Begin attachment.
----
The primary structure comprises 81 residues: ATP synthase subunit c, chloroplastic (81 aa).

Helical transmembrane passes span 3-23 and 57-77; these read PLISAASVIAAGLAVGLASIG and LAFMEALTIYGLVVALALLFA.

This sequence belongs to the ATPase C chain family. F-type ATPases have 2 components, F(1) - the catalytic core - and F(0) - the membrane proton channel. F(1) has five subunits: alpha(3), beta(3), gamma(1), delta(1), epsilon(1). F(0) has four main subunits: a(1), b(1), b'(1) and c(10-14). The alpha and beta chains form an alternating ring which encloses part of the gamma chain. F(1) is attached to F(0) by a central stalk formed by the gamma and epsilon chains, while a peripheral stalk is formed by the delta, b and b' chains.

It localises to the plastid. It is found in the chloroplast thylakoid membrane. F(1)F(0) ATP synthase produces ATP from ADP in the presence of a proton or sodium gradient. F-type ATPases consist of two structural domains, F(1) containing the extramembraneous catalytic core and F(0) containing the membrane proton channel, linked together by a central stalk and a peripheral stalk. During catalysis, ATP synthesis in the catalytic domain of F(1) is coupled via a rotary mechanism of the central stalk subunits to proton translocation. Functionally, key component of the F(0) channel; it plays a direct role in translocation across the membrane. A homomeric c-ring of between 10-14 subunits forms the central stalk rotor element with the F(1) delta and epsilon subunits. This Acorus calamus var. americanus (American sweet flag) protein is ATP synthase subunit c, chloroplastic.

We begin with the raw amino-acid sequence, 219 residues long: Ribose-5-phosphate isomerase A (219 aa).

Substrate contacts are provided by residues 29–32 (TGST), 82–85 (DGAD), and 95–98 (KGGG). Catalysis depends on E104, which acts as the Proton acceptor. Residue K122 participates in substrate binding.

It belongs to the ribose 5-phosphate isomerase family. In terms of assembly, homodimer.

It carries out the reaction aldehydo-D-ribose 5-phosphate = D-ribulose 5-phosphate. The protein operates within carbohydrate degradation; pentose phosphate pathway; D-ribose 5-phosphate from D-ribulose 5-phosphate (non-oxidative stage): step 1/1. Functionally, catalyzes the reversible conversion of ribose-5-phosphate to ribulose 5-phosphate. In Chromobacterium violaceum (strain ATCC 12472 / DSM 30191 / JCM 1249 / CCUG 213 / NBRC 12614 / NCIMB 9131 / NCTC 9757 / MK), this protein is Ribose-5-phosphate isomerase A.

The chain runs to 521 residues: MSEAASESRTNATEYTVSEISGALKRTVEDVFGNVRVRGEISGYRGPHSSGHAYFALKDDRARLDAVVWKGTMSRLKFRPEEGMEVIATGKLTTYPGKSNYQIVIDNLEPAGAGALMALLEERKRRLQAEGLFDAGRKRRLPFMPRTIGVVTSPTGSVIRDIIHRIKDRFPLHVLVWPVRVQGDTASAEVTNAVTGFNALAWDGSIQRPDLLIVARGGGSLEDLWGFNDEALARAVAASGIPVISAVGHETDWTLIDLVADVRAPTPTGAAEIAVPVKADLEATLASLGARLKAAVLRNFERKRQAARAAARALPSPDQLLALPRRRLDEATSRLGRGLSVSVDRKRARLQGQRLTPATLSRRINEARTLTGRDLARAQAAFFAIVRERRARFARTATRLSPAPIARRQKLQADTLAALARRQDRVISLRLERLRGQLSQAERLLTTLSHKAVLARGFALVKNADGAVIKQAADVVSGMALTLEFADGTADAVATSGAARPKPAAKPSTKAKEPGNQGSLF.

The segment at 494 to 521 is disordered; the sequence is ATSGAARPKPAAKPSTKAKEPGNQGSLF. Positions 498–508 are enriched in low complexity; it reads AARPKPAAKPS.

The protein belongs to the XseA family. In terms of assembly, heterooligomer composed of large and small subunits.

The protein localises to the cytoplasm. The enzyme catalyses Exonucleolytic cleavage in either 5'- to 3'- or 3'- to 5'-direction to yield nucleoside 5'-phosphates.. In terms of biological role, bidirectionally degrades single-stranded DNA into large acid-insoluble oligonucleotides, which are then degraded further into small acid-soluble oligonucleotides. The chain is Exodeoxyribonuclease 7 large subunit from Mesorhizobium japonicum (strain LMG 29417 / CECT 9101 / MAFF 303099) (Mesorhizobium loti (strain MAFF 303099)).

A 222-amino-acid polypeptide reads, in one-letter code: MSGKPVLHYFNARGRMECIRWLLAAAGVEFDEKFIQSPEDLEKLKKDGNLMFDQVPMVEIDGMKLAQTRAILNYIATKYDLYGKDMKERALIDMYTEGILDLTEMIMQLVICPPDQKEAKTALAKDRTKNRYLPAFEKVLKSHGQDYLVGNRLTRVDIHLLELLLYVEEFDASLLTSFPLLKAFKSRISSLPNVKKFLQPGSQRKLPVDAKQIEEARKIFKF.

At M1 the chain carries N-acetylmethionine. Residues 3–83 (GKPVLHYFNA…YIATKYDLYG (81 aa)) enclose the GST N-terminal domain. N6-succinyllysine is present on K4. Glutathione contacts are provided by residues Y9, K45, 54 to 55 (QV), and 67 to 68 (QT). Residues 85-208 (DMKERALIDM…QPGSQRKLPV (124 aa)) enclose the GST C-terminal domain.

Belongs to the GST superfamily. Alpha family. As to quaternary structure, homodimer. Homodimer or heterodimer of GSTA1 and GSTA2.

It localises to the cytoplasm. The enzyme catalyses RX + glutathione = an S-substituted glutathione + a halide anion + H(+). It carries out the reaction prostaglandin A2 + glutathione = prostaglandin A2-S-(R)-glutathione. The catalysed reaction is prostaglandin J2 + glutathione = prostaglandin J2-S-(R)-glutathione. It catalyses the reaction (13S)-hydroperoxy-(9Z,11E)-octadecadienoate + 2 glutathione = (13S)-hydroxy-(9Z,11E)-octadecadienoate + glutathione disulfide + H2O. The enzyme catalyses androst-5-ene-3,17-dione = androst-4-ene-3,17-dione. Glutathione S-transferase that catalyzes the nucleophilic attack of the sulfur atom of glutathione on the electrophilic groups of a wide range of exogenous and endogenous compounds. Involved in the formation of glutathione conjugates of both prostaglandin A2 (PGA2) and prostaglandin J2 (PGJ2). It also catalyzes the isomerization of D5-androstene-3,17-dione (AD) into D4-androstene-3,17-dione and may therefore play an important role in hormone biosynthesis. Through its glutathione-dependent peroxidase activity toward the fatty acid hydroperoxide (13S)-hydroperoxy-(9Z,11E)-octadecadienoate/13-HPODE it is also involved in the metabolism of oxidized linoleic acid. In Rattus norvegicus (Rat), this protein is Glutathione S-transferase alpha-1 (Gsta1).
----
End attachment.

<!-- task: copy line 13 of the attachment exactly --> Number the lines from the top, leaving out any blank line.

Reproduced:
A 222-amino-acid polypeptide reads, in one-letter code: MSGKPVLHYFNARGRMECIRWLLAAAGVEFDEKFIQSPEDLEKLKKDGNLMFDQVPMVEIDGMKLAQTRAILNYIATKYDLYGKDMKERALIDMYTEGILDLTEMIMQLVICPPDQKEAKTALAKDRTKNRYLPAFEKVLKSHGQDYLVGNRLTRVDIHLLELLLYVEEFDASLLTSFPLLKAFKSRISSLPNVKKFLQPGSQRKLPVDAKQIEEARKIFKF.